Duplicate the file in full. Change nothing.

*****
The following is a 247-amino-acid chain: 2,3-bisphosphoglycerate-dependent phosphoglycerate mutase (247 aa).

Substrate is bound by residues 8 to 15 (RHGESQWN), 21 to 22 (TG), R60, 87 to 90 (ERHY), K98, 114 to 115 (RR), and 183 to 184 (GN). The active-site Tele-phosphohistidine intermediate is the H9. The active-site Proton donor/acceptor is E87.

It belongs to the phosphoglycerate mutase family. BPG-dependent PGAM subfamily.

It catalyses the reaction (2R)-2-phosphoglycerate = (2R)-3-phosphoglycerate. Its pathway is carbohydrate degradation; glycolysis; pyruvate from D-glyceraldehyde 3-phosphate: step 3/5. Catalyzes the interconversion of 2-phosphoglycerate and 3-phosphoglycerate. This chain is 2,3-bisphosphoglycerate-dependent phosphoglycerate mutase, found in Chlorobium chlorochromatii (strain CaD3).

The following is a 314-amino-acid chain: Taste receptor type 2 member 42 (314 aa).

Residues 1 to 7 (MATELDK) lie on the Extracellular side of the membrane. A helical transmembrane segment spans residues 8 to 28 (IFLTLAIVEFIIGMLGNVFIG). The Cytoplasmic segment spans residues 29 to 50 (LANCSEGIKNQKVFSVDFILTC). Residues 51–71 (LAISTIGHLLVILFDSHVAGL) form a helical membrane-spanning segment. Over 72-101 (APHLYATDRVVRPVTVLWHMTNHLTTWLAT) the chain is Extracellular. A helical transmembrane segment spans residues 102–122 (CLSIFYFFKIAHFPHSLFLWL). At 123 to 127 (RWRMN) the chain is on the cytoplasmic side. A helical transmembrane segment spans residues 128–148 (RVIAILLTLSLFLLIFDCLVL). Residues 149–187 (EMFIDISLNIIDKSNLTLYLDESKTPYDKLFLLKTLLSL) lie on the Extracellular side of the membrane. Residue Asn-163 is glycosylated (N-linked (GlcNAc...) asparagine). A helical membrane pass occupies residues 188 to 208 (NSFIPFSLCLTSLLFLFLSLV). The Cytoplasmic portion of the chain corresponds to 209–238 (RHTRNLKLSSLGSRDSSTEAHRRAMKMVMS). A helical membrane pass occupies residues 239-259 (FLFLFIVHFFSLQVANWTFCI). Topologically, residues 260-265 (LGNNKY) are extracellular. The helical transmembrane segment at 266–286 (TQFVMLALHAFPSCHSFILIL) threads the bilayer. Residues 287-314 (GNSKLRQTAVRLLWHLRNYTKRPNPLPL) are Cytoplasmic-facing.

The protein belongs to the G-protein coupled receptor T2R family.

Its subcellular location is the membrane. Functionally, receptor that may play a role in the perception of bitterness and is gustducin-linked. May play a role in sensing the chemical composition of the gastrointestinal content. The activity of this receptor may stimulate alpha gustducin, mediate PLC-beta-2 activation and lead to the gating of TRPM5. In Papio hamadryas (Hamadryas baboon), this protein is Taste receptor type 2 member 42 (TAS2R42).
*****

The following is a 247-amino-acid chain: 2,3-bisphosphoglycerate-dependent phosphoglycerate mutase (247 aa).

Substrate is bound by residues 8 to 15 (RHGESQWN), 21 to 22 (TG), R60, 87 to 90 (ERHY), K98, 114 to 115 (RR), and 183 to 184 (GN). The active-site Tele-phosphohistidine intermediate is the H9. The active-site Proton donor/acceptor is E87.

It belongs to the phosphoglycerate mutase family. BPG-dependent PGAM subfamily.

It catalyses the reaction (2R)-2-phosphoglycerate = (2R)-3-phosphoglycerate. Its pathway is carbohydrate degradation; glycolysis; pyruvate from D-glyceraldehyde 3-phosphate: step 3/5. Catalyzes the interconversion of 2-phosphoglycerate and 3-phosphoglycerate. This chain is 2,3-bisphosphoglycerate-dependent phosphoglycerate mutase, found in Chlorobium chlorochromatii (strain CaD3).

The following is a 314-amino-acid chain: Taste receptor type 2 member 42 (314 aa).

Residues 1 to 7 (MATELDK) lie on the Extracellular side of the membrane. A helical transmembrane segment spans residues 8 to 28 (IFLTLAIVEFIIGMLGNVFIG). The Cytoplasmic segment spans residues 29 to 50 (LANCSEGIKNQKVFSVDFILTC). Residues 51–71 (LAISTIGHLLVILFDSHVAGL) form a helical membrane-spanning segment. Over 72-101 (APHLYATDRVVRPVTVLWHMTNHLTTWLAT) the chain is Extracellular. A helical transmembrane segment spans residues 102–122 (CLSIFYFFKIAHFPHSLFLWL). At 123 to 127 (RWRMN) the chain is on the cytoplasmic side. A helical transmembrane segment spans residues 128–148 (RVIAILLTLSLFLLIFDCLVL). Residues 149–187 (EMFIDISLNIIDKSNLTLYLDESKTPYDKLFLLKTLLSL) lie on the Extracellular side of the membrane. Residue Asn-163 is glycosylated (N-linked (GlcNAc...) asparagine). A helical membrane pass occupies residues 188 to 208 (NSFIPFSLCLTSLLFLFLSLV). The Cytoplasmic portion of the chain corresponds to 209–238 (RHTRNLKLSSLGSRDSSTEAHRRAMKMVMS). A helical membrane pass occupies residues 239-259 (FLFLFIVHFFSLQVANWTFCI). Topologically, residues 260-265 (LGNNKY) are extracellular. The helical transmembrane segment at 266–286 (TQFVMLALHAFPSCHSFILIL) threads the bilayer. Residues 287-314 (GNSKLRQTAVRLLWHLRNYTKRPNPLPL) are Cytoplasmic-facing.

The protein belongs to the G-protein coupled receptor T2R family.

Its subcellular location is the membrane. Functionally, receptor that may play a role in the perception of bitterness and is gustducin-linked. May play a role in sensing the chemical composition of the gastrointestinal content. The activity of this receptor may stimulate alpha gustducin, mediate PLC-beta-2 activation and lead to the gating of TRPM5. In Papio hamadryas (Hamadryas baboon), this protein is Taste receptor type 2 member 42 (TAS2R42).